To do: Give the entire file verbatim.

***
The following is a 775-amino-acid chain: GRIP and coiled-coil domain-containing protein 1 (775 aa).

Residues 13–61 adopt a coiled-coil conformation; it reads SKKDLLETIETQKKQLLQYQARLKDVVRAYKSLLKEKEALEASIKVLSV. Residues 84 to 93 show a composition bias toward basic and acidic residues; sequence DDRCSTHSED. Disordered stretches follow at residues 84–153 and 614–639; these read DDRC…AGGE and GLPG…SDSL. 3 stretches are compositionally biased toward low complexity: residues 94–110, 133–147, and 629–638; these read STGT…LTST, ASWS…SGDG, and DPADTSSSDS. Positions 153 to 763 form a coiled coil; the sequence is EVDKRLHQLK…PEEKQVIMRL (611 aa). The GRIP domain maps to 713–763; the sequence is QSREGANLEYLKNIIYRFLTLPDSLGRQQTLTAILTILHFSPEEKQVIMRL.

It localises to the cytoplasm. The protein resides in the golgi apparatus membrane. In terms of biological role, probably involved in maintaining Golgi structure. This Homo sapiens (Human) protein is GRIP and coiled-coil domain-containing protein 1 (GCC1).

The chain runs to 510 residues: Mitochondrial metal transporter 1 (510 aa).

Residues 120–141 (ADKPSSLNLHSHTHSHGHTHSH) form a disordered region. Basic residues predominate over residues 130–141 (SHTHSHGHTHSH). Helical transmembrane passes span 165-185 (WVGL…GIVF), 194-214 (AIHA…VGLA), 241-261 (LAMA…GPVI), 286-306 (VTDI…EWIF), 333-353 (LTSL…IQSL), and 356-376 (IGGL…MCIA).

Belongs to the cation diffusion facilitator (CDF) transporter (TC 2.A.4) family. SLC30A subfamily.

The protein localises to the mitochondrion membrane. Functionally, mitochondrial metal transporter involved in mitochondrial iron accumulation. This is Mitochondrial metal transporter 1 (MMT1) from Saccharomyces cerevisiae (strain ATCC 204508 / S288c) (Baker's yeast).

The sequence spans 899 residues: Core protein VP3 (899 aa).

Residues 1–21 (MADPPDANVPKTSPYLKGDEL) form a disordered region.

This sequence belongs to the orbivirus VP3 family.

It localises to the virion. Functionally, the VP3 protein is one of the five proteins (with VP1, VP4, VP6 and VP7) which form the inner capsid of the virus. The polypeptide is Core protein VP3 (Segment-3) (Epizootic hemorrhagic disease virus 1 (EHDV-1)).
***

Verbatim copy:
The following is a 775-amino-acid chain: GRIP and coiled-coil domain-containing protein 1 (775 aa).

Residues 13–61 adopt a coiled-coil conformation; it reads SKKDLLETIETQKKQLLQYQARLKDVVRAYKSLLKEKEALEASIKVLSV. Residues 84 to 93 show a composition bias toward basic and acidic residues; sequence DDRCSTHSED. Disordered stretches follow at residues 84–153 and 614–639; these read DDRC…AGGE and GLPG…SDSL. 3 stretches are compositionally biased toward low complexity: residues 94–110, 133–147, and 629–638; these read STGT…LTST, ASWS…SGDG, and DPADTSSSDS. Positions 153 to 763 form a coiled coil; the sequence is EVDKRLHQLK…PEEKQVIMRL (611 aa). The GRIP domain maps to 713–763; the sequence is QSREGANLEYLKNIIYRFLTLPDSLGRQQTLTAILTILHFSPEEKQVIMRL.

It localises to the cytoplasm. The protein resides in the golgi apparatus membrane. In terms of biological role, probably involved in maintaining Golgi structure. This Homo sapiens (Human) protein is GRIP and coiled-coil domain-containing protein 1 (GCC1).

The chain runs to 510 residues: Mitochondrial metal transporter 1 (510 aa).

Residues 120–141 (ADKPSSLNLHSHTHSHGHTHSH) form a disordered region. Basic residues predominate over residues 130–141 (SHTHSHGHTHSH). Helical transmembrane passes span 165-185 (WVGL…GIVF), 194-214 (AIHA…VGLA), 241-261 (LAMA…GPVI), 286-306 (VTDI…EWIF), 333-353 (LTSL…IQSL), and 356-376 (IGGL…MCIA).

Belongs to the cation diffusion facilitator (CDF) transporter (TC 2.A.4) family. SLC30A subfamily.

The protein localises to the mitochondrion membrane. Functionally, mitochondrial metal transporter involved in mitochondrial iron accumulation. This is Mitochondrial metal transporter 1 (MMT1) from Saccharomyces cerevisiae (strain ATCC 204508 / S288c) (Baker's yeast).

The sequence spans 899 residues: Core protein VP3 (899 aa).

Residues 1–21 (MADPPDANVPKTSPYLKGDEL) form a disordered region.

This sequence belongs to the orbivirus VP3 family.

It localises to the virion. Functionally, the VP3 protein is one of the five proteins (with VP1, VP4, VP6 and VP7) which form the inner capsid of the virus. The polypeptide is Core protein VP3 (Segment-3) (Epizootic hemorrhagic disease virus 1 (EHDV-1)).